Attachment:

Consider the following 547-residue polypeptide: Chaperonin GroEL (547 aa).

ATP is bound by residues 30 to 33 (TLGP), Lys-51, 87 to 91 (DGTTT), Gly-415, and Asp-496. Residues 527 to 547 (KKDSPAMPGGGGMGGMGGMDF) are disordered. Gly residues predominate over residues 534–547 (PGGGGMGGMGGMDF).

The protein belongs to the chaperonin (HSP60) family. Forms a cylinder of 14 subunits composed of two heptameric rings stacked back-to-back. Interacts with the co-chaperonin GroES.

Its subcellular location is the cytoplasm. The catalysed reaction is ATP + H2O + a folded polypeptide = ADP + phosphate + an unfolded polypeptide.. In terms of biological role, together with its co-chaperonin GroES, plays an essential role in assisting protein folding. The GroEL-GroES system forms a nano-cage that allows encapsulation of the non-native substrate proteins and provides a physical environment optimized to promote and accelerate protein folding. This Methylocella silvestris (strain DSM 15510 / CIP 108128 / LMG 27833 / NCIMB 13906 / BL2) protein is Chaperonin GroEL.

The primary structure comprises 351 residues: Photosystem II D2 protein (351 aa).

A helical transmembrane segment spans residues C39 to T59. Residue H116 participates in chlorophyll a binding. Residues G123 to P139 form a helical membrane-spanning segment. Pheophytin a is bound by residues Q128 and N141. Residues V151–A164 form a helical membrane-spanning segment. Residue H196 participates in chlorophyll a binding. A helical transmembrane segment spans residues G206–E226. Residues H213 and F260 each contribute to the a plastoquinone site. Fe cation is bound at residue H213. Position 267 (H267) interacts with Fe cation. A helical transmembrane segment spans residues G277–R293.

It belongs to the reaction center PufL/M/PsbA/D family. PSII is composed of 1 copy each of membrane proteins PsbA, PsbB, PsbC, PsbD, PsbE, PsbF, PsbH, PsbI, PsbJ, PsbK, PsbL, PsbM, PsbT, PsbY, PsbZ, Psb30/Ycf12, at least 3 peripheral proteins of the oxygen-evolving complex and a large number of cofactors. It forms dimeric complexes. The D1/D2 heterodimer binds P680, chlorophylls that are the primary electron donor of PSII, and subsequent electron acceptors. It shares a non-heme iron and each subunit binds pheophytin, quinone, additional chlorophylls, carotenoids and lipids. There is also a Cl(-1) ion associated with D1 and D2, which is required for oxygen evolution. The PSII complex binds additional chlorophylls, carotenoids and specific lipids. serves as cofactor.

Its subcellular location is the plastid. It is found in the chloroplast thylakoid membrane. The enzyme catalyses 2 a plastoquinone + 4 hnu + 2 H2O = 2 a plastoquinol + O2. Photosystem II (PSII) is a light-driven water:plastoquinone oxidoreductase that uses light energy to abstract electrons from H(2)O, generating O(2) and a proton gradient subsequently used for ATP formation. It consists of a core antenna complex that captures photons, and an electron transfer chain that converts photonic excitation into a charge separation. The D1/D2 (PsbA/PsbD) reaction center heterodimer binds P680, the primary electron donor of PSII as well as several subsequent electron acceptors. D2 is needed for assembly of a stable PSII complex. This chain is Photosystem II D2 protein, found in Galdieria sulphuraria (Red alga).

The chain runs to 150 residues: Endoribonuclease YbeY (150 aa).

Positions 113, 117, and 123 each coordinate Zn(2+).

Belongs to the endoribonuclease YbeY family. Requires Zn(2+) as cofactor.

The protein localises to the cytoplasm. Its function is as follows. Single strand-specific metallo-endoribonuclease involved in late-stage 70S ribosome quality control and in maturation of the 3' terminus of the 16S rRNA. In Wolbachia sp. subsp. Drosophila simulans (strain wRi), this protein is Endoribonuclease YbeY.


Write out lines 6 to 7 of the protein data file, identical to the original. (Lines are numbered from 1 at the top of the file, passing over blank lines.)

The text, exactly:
A helical transmembrane segment spans residues C39 to T59. Residue H116 participates in chlorophyll a binding. Residues G123 to P139 form a helical membrane-spanning segment. Pheophytin a is bound by residues Q128 and N141. Residues V151–A164 form a helical membrane-spanning segment. Residue H196 participates in chlorophyll a binding. A helical transmembrane segment spans residues G206–E226. Residues H213 and F260 each contribute to the a plastoquinone site. Fe cation is bound at residue H213. Position 267 (H267) interacts with Fe cation. A helical transmembrane segment spans residues G277–R293.

It belongs to the reaction center PufL/M/PsbA/D family. PSII is composed of 1 copy each of membrane proteins PsbA, PsbB, PsbC, PsbD, PsbE, PsbF, PsbH, PsbI, PsbJ, PsbK, PsbL, PsbM, PsbT, PsbY, PsbZ, Psb30/Ycf12, at least 3 peripheral proteins of the oxygen-evolving complex and a large number of cofactors. It forms dimeric complexes. The D1/D2 heterodimer binds P680, chlorophylls that are the primary electron donor of PSII, and subsequent electron acceptors. It shares a non-heme iron and each subunit binds pheophytin, quinone, additional chlorophylls, carotenoids and lipids. There is also a Cl(-1) ion associated with D1 and D2, which is required for oxygen evolution. The PSII complex binds additional chlorophylls, carotenoids and specific lipids. serves as cofactor.